Can I still get covered if I have a pre-existing medical condition?

The short answer is it depends on your insurer and the type of life insurance. Term life insurance often covers pre-existing conditions Some TPD, trauma and income protection policies may cover pre-existing conditions, albeit with certain exclusions.

However, some insurers may offer seniors life insurance for people with pre-existing medical conditions at a higher premium rate, or agree to pay a partial benefit for claims related to your medical condition.

If you have a pre-existing medical condition, it’s a good idea to compare cover from multiple insurers to see what options are available to you.

You’ll need to disclose any pre-existing conditions that you’re asked about by the insurer or in the form – there are some combinations of conditions that insurers will be very reluctant to cover and you may invalidate your insurance if you don’t disclose them.

How much does seniors’ life insurance cost?

The cost will vary for everyone depending on your age, employment, medical history and whether or not you’re a smoker.

To help you get an idea of how much it will cost you, below is a table of the average cost of a $500,000 term cover policy by age group for a man and woman in NSW in an office job with no pre-existing medical conditions. This data was obtained on 31 July 2020.

The table is only indicative, so your quotes may be less or more depending on your personal circumstances.

Below is an indicative table of the average cost of a term cover policy

Wondering how much cover will cost for you? Compare life insurance quotes.

What factors impact the cost of seniors life insurance?

As with any insurance, several factors can impact the cost of seniors life insurance, including but not limited to:

  • Your age – Typically the older you are, the higher your premiums will be.
  • Your gender – Premiums for older men are usually higher because men statistically have a lower life expectancy.
  • Whether or not you smoke – If you’re a smoker, your premiums will be higher.
  • Your medical history – If you have pre-existing health conditions, your premiums may be higher.
  • Your family medical history – Your premiums may be higher if your immediate family members have a history of major illness such as heart disease.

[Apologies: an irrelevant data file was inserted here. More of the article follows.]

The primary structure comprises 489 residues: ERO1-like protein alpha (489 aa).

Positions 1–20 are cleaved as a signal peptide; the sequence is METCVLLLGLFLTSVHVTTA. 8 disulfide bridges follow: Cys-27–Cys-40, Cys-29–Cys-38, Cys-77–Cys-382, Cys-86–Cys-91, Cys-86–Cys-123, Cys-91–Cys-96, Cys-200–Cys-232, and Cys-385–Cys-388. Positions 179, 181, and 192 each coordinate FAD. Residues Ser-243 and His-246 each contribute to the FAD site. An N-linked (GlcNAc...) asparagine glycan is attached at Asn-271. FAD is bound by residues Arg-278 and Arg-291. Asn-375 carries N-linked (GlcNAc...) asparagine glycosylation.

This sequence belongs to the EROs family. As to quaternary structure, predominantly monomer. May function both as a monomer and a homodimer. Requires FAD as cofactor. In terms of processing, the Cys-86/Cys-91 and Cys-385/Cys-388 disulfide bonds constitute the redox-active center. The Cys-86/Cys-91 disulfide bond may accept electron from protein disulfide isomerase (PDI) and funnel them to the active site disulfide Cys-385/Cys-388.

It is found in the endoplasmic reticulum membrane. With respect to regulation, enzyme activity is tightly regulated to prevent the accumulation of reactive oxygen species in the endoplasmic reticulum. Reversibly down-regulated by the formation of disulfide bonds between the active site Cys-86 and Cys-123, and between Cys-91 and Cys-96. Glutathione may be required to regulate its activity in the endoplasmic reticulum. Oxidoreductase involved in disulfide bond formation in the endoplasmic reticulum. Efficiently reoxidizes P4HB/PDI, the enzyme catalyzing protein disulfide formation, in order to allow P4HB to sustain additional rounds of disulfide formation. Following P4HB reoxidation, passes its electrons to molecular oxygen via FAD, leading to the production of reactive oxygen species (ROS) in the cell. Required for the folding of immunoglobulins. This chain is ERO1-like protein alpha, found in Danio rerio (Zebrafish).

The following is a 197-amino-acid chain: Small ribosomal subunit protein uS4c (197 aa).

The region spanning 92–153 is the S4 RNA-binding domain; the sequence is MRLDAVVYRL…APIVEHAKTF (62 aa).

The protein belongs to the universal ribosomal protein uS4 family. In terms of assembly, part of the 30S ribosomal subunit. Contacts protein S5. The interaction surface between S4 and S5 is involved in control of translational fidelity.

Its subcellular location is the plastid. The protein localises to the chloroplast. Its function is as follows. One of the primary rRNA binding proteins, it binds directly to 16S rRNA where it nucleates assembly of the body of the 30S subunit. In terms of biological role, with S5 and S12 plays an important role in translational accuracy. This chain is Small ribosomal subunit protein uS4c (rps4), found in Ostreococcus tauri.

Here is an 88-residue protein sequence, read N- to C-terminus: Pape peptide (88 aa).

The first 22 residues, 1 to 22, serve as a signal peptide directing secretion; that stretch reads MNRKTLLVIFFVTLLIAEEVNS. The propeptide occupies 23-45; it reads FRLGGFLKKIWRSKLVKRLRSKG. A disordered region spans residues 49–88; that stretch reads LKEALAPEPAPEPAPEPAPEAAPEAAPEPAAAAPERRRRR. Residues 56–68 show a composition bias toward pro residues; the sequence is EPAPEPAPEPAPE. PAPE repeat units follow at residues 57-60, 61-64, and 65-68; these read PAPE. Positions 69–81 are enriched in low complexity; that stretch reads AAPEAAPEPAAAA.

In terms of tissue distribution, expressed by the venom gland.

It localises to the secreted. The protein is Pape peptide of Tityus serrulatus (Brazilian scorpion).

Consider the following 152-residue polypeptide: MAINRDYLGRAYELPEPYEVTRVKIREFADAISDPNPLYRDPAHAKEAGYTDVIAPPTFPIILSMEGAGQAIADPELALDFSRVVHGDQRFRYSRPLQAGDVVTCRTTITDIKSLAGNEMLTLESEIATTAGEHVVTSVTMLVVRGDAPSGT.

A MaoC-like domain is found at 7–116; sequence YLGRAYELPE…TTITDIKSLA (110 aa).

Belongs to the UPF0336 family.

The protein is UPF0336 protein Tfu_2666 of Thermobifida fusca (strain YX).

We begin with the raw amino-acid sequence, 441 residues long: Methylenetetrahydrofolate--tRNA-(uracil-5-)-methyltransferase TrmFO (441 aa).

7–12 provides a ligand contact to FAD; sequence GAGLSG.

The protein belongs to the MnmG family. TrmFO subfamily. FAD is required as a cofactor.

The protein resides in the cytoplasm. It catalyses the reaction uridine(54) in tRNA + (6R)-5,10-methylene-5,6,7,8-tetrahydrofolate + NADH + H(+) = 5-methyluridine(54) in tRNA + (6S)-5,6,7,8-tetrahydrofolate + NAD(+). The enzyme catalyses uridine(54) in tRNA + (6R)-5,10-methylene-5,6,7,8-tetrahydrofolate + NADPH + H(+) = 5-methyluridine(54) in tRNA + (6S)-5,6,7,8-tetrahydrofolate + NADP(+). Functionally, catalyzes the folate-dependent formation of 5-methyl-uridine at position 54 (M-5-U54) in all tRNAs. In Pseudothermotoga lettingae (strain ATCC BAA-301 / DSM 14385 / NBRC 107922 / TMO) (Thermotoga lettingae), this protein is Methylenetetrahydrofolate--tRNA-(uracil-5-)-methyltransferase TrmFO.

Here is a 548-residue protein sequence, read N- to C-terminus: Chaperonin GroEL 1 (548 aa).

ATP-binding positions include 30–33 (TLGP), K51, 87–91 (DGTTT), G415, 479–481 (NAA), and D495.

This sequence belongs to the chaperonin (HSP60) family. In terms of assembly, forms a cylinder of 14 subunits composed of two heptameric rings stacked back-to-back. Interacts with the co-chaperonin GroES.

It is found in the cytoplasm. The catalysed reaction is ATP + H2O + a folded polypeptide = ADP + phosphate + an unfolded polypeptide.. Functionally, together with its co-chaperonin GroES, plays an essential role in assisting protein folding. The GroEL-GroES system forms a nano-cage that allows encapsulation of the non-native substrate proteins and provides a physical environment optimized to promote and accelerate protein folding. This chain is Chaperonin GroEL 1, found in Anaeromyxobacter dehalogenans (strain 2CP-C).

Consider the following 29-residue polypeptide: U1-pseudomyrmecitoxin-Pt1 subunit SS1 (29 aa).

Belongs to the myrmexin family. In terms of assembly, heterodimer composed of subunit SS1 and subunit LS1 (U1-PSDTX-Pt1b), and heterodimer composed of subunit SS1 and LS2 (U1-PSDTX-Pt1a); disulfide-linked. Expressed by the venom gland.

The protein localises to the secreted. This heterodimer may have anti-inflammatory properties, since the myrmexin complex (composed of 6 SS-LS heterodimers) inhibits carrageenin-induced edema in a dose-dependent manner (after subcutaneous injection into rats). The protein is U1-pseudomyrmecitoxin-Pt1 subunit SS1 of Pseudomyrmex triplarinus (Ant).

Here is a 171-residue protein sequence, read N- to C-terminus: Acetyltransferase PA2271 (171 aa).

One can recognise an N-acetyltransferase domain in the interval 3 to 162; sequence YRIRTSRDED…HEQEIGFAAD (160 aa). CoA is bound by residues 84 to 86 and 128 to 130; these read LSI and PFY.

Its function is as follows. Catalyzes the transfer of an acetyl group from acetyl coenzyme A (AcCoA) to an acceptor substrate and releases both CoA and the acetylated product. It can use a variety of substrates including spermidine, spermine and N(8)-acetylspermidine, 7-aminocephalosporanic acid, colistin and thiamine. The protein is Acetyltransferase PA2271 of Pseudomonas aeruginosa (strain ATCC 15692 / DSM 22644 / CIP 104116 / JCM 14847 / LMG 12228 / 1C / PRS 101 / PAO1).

Understanding stepped premiums for seniors life insurance

There are two main structures for life insurance premiums – stepped and level premiums.

Stepped premiums are linked to age. Your insurer reevaluates your level of risk of illness, injury or death every year, and adjusts your premium accordingly. In other words, you’ll usually pay a lower premium when you’re young, and wind up paying more as you get older.

Level premiums are not linked to age so any increase in your premiums will be due to other factors. The starting premium for these types of policies tends to be higher but they can work out as better value over a long period of time..

The majority of seniors life insurance policies come with stepped premiums. This means your premium may increase with each year you’re covered.

It’s important to consider stepped premiums when comparing your options, as the cheapest policy may end up costing you more in the long run if the yearly increases are significant.

The product disclosure statement (PDS) for a seniors life insurance policy should outline how premiums may change over time. These will differ from insurer to insurer.

Ways to save on the cost of seniors life insurance

Finding the best life insurance for seniors doesn’t always mean going with the cheapest option – but there are a few things you can do to save on premiums and find the right cover for your needs:

  • Bundle your insurance: If you’re thinking about buying more than one type of insurance, you can often save by bundling cover in one policy. For example, it’s usually cheaper long-term to include funeral benefits with term life insurance rather than buying funeral insurance on its own.
  • Don’t just stick with insurance through your super: Having cover through your super doesn’t guarantee the cheapest premiums, it’s not medically underwritten, and your policy may cut off at a certain age. You may be able to get a cheaper deal for a longer period with cover from a retail life insurer.
  • Compare quotes from multiple insurers: Like any purchase, it’s a good idea to shop around before making a decision. Everybody’s situation is different, and comparing your options can help you find the best life insurance rates for seniors along with a policy that suits your circumstances.

Hopefully you’ll still have the best years of your life in front of you, but it’s always good to have peace of mind that if the worst happens, your loved ones won’t have to worry about their finances.

If you’re in your 60s or 70s and think you could still benefit from a life insurance policy, you can get started by filling out the form below or calling 1300 904 624 and speaking to one of our experts.

 

This guide is opinion only and should not be taken as medical or financial advice. Check with a financial professional before making any decisions.